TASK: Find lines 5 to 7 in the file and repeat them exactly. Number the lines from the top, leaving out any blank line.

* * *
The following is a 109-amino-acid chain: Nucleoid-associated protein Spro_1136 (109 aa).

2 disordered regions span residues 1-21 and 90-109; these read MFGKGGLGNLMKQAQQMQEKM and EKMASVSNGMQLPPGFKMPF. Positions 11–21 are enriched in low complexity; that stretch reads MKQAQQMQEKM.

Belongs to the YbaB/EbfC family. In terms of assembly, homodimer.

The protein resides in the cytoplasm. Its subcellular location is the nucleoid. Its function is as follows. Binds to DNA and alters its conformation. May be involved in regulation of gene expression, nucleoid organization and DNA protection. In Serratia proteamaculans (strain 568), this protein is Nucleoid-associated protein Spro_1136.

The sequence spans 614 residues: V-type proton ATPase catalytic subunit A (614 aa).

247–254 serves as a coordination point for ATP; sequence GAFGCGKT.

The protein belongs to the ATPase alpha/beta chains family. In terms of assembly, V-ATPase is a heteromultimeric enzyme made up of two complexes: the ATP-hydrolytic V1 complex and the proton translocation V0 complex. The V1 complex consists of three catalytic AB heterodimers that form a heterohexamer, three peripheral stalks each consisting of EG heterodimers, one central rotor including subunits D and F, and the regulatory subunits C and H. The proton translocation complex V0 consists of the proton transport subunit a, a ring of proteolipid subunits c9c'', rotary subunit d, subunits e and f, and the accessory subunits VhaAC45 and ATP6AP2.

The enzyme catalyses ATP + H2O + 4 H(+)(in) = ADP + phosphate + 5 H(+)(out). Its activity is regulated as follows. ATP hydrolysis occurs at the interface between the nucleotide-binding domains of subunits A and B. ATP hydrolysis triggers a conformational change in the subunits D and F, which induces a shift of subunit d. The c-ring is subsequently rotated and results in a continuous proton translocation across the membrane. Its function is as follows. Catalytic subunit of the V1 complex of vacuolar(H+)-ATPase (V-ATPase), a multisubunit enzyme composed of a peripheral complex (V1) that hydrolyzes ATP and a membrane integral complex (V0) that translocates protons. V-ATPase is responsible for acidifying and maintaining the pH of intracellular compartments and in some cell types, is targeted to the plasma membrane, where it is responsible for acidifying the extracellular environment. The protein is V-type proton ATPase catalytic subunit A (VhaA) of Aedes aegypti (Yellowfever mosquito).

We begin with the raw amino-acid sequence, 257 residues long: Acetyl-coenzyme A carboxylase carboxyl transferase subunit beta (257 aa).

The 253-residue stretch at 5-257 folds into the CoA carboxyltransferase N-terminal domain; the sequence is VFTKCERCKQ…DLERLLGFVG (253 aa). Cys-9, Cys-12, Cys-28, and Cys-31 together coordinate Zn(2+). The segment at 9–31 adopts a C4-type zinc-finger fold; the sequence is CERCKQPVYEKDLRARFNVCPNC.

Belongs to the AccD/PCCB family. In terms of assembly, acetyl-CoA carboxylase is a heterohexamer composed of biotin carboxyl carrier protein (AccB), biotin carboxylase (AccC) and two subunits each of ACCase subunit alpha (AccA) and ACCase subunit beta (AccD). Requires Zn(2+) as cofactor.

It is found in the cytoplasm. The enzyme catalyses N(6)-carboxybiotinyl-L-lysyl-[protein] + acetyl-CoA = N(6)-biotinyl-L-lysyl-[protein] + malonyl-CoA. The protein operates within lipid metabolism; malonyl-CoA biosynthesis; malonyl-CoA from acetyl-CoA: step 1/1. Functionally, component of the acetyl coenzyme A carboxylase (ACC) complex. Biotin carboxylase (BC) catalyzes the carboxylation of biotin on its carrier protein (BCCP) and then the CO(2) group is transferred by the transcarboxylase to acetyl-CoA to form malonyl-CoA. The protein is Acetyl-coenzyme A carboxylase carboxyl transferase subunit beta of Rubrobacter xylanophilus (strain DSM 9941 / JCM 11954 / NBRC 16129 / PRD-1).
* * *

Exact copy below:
The sequence spans 614 residues: V-type proton ATPase catalytic subunit A (614 aa).

247–254 serves as a coordination point for ATP; sequence GAFGCGKT.

The protein belongs to the ATPase alpha/beta chains family. In terms of assembly, V-ATPase is a heteromultimeric enzyme made up of two complexes: the ATP-hydrolytic V1 complex and the proton translocation V0 complex. The V1 complex consists of three catalytic AB heterodimers that form a heterohexamer, three peripheral stalks each consisting of EG heterodimers, one central rotor including subunits D and F, and the regulatory subunits C and H. The proton translocation complex V0 consists of the proton transport subunit a, a ring of proteolipid subunits c9c'', rotary subunit d, subunits e and f, and the accessory subunits VhaAC45 and ATP6AP2.